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  • Toward Presidential Rule
  • Vladimir M. Lysenko (bio)

Democracy requires an independent legislature that can represent the opinions and the interests of the people, but history shows that parliamentarism does not easily take root in Russian soil. Recall the first four State Dumas, which came into being after the Revolution of 1905. These Dumas were not even true parliaments, but rather legislative advisory bodies to the monarchy. The Czar changed the electoral rules at his pleasure (giving them an increasingly corporatist character), and banished recalcitrant deputies to Siberia. Nonetheless, even this limited representative organ did not last long; each of the first four State Dumas [End Page 9] wound up being dissolved by the autocratic Nicholas II, the last of them in 1916 on the eve of Czarism's overthrow.

In 1917, following the February Revolution, the Provisional Government called for a Constituent Assembly to be elected by universal suffrage. By the time this body met, however, Lenin had already seized power through the October Revolution. The Bolsheviks, who had received only about a quarter of the popular vote, forcibly dissolved this first democratically elected parliament in Russian history after a single day, thus precipitating a brutal civil war.

The representative organs dating from the 1980s, the period of Soviet perestroika, did not fare much better. The Congress of People's Deputies (CPD), which had been elected in a process with some democratic features in 1989, was dissolved along with the Soviet Union itself after the failed August 1991 putsch. The Russian parliament (elected in 1990), which inherited the CPD's role on the territory of the Russian Federation, was terminated by the September-October 1993 uprising.

It would be nice to think that the new Russian Federal Assembly elected this past December might have a happier future than its predecessors, but there is little ground for optimism. After the tragic events of September-October 1993, the legislative branch can have a stable existence only if it becomes a rubber-stamp parliament, regularly approving the decisions of the president and his government just as the parliaments of Kazakhstan, Turkmenistan, and Uzbekistan do. That is exactly what President Yeltsin was hoping for when he issued his infamous decree of 21 September 1993 dissolving the old parliament. But he miscalculated. The people no longer believed Yeltsin's promises, and they elected a parliament irreconcilably opposed to radical economic reform of the Yeltsin-Gaidar variety. For the first time since 1985, the opponents of reform now enjoy greater support than its advocates.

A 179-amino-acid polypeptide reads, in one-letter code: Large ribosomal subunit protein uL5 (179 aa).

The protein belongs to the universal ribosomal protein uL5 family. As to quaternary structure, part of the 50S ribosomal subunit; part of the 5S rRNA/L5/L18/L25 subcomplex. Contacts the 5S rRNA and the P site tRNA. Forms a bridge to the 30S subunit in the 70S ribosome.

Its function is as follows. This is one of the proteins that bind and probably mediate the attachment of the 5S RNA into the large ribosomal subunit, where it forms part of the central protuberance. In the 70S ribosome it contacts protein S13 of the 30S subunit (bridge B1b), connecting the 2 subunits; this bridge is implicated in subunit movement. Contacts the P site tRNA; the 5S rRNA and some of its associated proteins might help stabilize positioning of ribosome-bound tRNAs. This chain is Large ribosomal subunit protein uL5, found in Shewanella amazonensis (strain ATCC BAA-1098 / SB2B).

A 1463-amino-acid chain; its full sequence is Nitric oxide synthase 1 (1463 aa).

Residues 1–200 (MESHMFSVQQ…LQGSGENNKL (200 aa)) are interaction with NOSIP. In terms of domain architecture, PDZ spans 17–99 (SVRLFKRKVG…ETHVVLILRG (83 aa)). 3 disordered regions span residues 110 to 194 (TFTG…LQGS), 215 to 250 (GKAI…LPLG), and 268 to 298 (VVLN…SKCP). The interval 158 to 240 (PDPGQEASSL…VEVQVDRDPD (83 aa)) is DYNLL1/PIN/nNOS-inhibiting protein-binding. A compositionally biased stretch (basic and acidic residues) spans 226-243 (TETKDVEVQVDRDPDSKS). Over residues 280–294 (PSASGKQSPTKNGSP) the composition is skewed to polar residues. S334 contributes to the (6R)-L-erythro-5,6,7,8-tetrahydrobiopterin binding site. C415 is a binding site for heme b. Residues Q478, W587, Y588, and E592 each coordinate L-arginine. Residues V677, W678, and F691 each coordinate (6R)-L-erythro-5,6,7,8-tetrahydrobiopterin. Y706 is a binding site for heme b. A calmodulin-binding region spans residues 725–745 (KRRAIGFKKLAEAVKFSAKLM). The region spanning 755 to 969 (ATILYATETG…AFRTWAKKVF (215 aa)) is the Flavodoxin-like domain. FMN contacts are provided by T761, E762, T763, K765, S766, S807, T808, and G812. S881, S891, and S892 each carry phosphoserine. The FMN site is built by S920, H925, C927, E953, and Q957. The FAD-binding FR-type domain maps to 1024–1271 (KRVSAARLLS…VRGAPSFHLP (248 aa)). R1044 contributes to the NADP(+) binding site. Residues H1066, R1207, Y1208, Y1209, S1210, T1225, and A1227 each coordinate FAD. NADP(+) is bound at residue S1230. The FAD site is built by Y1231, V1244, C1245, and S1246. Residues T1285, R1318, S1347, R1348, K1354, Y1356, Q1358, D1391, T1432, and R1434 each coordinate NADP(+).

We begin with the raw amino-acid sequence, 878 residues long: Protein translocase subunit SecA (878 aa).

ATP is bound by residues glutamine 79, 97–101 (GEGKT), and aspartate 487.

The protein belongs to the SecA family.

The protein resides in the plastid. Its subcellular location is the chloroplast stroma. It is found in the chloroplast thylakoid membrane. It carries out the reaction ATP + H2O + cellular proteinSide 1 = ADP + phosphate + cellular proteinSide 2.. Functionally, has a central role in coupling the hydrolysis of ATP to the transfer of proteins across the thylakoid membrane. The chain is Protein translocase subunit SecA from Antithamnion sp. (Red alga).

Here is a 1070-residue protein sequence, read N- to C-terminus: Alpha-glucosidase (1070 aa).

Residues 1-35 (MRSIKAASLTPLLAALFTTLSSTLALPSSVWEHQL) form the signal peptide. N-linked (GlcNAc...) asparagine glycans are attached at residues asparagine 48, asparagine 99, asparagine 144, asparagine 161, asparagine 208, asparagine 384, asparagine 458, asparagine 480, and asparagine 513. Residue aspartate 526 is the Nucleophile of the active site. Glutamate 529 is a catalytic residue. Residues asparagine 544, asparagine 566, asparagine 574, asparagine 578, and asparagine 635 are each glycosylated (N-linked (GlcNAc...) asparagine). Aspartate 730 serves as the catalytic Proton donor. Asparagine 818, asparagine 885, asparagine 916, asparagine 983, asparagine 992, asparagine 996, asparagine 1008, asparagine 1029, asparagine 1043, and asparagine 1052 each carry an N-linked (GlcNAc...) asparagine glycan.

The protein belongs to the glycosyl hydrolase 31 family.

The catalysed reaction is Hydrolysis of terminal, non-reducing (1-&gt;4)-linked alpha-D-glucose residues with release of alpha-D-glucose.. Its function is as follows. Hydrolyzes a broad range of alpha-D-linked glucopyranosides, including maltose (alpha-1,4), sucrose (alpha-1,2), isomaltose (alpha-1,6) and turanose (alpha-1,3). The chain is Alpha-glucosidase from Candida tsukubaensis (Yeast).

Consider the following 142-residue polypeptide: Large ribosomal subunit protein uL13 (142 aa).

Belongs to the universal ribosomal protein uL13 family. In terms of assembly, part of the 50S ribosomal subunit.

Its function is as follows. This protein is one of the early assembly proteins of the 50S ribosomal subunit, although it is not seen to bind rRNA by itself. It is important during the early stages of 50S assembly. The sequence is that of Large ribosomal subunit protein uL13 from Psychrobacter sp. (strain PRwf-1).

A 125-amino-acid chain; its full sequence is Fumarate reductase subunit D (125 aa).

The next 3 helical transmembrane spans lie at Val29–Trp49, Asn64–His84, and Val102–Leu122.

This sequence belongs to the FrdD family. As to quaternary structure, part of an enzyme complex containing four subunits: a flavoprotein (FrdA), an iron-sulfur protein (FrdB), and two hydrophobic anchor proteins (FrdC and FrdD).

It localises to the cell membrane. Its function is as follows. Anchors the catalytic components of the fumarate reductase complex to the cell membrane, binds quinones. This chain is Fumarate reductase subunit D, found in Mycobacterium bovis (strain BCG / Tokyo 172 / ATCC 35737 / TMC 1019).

In the December elections, more than half the votes went to procommunist and national-patriotic forces who are even more staunchly opposed to reform than were their predecessors in the old parliament. Animated by a spirit of rejectionism and revanchism, such forces are organically incompatible with the president, the current government, and the new Constitution. They are very different in this respect from the left-wing forces in Lithuania or Latvia, which have recently come to power by parliamentary means and accept the rules of the democratic game. The nationalist-communist opposition in Russia, which has wide support throughout the society, is addicted to the slogans of the past ("all power to the Soviets," "the restoration of the empire," etc.), It wants to use the parliament to achieve these revolutionary (one might [End Page 10] more accurately call them counterrevolutionary) goals, and to thwart President Yeltsin's attempt to carry out a reformist "revolution from above."

In a normal civilized society, parties of this extremist type gain the support of no more than 5 to 10 percent of the electorate, and generally occupy the fringes of the political process. But in chaotic transition periods, amidst plummeting living standards, a weakening of state authority, and immature democratic institutions, they may find the opportunity to come to power, as happened in Russia in October 1917 and in Germany in 1933.

Russia today has not yet reached the point where various political parties could succeed one another in power through the electoral process without causing a cataclysm and the destabilization of the country. Extremism still reigns supreme, and centrist forces remain very weak. Especially under conditions of an ever-deepening economic crisis, this points to...